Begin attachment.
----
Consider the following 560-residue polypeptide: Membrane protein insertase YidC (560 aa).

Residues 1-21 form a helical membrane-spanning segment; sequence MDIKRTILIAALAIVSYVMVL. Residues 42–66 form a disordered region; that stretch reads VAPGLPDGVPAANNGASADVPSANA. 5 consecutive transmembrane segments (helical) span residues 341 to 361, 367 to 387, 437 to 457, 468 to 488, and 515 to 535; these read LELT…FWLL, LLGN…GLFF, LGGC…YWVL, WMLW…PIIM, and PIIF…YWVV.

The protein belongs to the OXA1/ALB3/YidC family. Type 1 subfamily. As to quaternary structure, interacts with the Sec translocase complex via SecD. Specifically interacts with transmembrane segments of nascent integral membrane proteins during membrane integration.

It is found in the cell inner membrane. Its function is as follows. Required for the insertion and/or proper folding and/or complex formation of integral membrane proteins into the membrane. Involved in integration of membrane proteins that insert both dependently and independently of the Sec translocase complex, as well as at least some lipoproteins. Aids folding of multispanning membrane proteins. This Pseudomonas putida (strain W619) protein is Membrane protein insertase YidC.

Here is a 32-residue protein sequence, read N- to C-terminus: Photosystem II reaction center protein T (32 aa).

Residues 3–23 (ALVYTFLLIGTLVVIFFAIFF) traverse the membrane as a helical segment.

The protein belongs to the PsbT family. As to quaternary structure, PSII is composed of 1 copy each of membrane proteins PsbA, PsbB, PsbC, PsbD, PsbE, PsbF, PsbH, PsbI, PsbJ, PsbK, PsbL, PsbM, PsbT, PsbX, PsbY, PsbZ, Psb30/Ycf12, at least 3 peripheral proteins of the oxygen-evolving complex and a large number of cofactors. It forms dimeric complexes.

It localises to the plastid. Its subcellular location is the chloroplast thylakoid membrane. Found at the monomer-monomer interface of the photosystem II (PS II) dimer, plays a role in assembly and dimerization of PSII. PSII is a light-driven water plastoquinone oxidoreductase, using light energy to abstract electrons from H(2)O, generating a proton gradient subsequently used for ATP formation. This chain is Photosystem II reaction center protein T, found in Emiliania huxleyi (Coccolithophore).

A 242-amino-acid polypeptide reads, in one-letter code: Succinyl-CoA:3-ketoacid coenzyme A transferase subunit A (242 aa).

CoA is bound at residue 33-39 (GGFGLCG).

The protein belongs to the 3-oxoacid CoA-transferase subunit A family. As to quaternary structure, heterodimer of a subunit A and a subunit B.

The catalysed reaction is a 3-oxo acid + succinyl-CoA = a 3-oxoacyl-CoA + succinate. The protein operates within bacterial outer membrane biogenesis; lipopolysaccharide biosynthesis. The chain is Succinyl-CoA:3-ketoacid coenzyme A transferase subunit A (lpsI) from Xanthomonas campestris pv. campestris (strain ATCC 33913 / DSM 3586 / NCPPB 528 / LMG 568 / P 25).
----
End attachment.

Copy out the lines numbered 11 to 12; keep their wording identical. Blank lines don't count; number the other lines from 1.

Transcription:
The protein belongs to the 3-oxoacid CoA-transferase subunit A family. As to quaternary structure, heterodimer of a subunit A and a subunit B.

The catalysed reaction is a 3-oxo acid + succinyl-CoA = a 3-oxoacyl-CoA + succinate. The protein operates within bacterial outer membrane biogenesis; lipopolysaccharide biosynthesis. The chain is Succinyl-CoA:3-ketoacid coenzyme A transferase subunit A (lpsI) from Xanthomonas campestris pv. campestris (strain ATCC 33913 / DSM 3586 / NCPPB 528 / LMG 568 / P 25).